Jakarta requires commuters to wear masks on public transport

Following WHO’s new guidelines on wearing masks in public, the Jakarta administration is making it compulsory to wear masks when using public transportation.

The measure comes into effect on Sunday, 12th April. All public transport operators -‒ MRT Jakarta, LRT Jakarta, Transjakarta, and the KRL Commuter Line -‒ will be introducing the new policy to passengers from now until Saturday. Anyone not wearing a mask will not be allowed to enter train stations or bus stops.

The new operational hours of all public transport services are as follows:
– MRT Jakarta: 6AM to 8PM │ maximum of 60 passengers per car
– LRT Jakarta: 6AM to 8PM │ maximum of 30 passengers per car
– Transjakarta: 6AM to 8 PM │ maximum of 60 passengers on articulated buses, 30 passengers on single buses
– KRL Commuter Line: 4AM to 8PM

WHO changes its stance on wearing masks

michael j ryan world health organisation
Image credit: Bloomberg

After initially advising people to only wear masks when they are sick or taking care of at-risk people, the World Health Organization (WHO) has made a U-turn and said that encouraging the public to wear masks may help curb the spread of COVID-19.

This comes amid new findings that an asymptomatic person can transmit the virus to others.

“We can certainly see circumstances on which the use of masks, both home-made and cloth masks, at the community level may help with an overall comprehensive response to this disease,” Dr Michael Ryan, executive director of WHO’s Health Emergencies Programme, said last Friday.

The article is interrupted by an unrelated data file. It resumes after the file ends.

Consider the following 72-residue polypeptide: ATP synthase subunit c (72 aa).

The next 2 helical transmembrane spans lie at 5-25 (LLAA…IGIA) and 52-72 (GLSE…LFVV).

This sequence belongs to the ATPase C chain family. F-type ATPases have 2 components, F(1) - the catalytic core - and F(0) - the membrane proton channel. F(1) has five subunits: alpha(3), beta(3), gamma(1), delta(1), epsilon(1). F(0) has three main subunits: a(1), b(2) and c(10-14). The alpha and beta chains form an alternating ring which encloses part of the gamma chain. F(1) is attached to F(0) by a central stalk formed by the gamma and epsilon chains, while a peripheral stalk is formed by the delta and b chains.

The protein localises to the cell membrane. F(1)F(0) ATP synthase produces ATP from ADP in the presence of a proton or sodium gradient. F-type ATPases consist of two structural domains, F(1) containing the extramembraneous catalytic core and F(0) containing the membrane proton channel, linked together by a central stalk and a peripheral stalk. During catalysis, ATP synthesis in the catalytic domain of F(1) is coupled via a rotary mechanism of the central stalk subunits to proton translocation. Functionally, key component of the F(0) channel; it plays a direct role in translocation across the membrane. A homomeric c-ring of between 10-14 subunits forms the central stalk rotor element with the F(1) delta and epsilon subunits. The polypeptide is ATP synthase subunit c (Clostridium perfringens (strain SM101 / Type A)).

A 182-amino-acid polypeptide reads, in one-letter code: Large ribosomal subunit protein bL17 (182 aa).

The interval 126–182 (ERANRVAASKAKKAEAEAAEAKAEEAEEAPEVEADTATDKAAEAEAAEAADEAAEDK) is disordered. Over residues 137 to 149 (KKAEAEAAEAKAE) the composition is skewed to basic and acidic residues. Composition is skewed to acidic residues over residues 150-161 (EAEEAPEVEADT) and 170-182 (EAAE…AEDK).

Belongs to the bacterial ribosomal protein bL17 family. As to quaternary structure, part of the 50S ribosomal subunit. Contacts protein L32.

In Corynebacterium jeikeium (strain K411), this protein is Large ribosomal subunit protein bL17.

fabric face masks
Image adapted from Evoleht’s Crafted Love

Dr Ryan added that surgical masks should still be reserved and prioritized for medical workers. He also stressed that wearing face masks is not a replacement for handwashing, physical distancing, and other measures to protect yourself and others.

COVID-19 does not linger in the air

covid-19 is not airborneImage credit: @WHO

Despite a study saying that COVID-19 can survive in the air for up to several hours, the WHO has said that the virus is too heavy to float in the air. It can travel about one meter before falling on surfaces.

Keep up to date with the latest developments in the pandemic by visiting the official WHO website or the official Indonesian COVID-19 website.

Also check out:

Cover image credit: ANTARA Foto/M. Risyal Hidayat

Enjoying The Smart Local Indonesia? Follow us on Facebook, Instagram, and Twitter for more stories like this.